Read message 7 of this thread- he went 3/4" shorter. Thoughts?
http://www.stromtrooper.com/forums/showthread.php?t=17974&highlight=sidestand

Thanks in advance!
 

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Hi All,

I recently installed 3/4" lowering links out back, and dropped the front end the same 3/4". Working great, feet now flat on the ground and a bit easier to mount and dismount.

But the side stand is holding the bike up too high. There is lean, but I can literally tip the bike over on its right side by simply pressing down on the right saddlebag, or getting on the bike with a bit too much vigor- almost lost it one day just getting on! (Haven't let it fall, but it takes very little effort to get it to go over.) I've got Pelican 1440's out in the back, total system is estimated to be putting another 55 pounds onto the rear end. Just that weight compresses the suspension a little bit, which compounds the bike wanting to lean back over to the right with such little effort as the side stand stands the bike up farther as the suspension is compressed. (Would adjusting the rear shock to firm it up help me here? What would I be adjusting, and where- knob or shock body?)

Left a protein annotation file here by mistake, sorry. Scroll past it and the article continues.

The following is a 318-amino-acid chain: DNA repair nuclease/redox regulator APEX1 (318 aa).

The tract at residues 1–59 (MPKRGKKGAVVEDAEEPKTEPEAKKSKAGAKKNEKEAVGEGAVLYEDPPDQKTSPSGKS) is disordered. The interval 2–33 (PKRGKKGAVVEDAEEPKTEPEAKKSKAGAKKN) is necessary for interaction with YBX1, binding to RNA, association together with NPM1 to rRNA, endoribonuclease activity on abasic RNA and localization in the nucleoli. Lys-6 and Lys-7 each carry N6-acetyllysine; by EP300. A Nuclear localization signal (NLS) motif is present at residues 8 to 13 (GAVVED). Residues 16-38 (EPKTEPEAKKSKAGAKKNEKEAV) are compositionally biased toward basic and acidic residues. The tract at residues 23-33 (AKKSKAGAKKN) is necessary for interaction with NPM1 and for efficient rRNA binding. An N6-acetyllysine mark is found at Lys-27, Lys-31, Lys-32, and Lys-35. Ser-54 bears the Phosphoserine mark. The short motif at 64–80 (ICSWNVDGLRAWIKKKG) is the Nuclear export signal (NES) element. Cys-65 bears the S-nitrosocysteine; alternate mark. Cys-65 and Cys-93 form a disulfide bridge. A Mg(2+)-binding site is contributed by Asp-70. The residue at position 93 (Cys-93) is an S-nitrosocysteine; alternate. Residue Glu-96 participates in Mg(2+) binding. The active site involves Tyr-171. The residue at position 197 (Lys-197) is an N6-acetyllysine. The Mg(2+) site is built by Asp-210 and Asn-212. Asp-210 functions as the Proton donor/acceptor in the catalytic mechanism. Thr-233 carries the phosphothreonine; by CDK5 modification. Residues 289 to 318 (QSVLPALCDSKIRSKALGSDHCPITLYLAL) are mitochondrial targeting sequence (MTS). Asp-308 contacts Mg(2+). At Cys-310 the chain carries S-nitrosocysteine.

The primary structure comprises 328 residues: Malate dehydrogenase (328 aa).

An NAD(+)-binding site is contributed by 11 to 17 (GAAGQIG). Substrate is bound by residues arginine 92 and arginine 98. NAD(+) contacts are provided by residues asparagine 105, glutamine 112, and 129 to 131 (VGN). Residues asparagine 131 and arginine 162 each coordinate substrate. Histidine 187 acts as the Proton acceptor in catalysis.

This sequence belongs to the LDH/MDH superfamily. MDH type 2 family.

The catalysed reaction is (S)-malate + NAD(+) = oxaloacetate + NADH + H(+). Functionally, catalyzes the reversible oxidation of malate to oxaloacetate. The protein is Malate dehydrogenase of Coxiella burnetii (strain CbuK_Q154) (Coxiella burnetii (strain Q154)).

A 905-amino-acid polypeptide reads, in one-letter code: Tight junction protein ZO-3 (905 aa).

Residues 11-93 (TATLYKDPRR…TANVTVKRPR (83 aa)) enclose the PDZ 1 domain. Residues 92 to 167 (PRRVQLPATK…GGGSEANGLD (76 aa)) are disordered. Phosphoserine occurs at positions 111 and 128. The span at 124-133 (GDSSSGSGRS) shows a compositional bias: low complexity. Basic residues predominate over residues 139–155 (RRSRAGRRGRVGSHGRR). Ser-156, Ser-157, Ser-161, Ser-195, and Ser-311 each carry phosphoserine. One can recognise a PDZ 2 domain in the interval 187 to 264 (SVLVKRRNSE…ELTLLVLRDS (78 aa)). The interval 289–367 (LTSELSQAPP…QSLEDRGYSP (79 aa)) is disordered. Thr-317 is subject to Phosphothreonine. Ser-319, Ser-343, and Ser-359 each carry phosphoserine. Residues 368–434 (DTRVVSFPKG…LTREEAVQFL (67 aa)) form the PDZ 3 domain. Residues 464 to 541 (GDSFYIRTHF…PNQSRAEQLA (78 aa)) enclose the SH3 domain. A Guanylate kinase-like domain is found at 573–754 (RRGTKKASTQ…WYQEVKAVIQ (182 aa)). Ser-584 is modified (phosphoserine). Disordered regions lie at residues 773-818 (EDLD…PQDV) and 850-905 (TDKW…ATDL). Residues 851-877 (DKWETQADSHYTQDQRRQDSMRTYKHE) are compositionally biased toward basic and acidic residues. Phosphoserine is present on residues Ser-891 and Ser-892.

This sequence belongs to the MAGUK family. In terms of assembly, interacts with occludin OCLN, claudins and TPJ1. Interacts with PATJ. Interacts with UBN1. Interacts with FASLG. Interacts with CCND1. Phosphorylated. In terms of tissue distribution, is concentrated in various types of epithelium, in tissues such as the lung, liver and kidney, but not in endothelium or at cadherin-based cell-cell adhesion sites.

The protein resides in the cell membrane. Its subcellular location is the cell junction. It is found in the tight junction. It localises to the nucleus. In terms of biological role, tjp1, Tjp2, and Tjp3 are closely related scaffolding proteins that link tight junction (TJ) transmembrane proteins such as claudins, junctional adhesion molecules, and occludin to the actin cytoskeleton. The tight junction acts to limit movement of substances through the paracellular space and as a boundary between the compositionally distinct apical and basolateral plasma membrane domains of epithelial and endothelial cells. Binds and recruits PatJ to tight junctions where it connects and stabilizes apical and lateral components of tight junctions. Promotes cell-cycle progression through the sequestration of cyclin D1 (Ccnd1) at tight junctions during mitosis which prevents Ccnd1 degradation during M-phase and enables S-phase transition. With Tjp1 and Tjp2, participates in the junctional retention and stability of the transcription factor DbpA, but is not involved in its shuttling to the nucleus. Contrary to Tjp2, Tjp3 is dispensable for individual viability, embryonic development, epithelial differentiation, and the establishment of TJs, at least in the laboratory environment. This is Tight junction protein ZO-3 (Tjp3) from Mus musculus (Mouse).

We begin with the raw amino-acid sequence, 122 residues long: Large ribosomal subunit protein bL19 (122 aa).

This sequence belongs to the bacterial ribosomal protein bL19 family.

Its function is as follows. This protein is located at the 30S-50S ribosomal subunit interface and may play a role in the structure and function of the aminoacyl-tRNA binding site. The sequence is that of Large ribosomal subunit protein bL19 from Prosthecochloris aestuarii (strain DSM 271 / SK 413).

I need to shorten the side stand. I'm going to search for a second hand side stand and modify it. I want to keep the stocker in stock shape, just in case...

Now, outside of simple arithmetic, I can't do any advanced math. At first blush, I'd want to shorten the side stand 3/4" just like I did for the suspension, but something in my brain is telling me 3/4" off the side stand would be too much.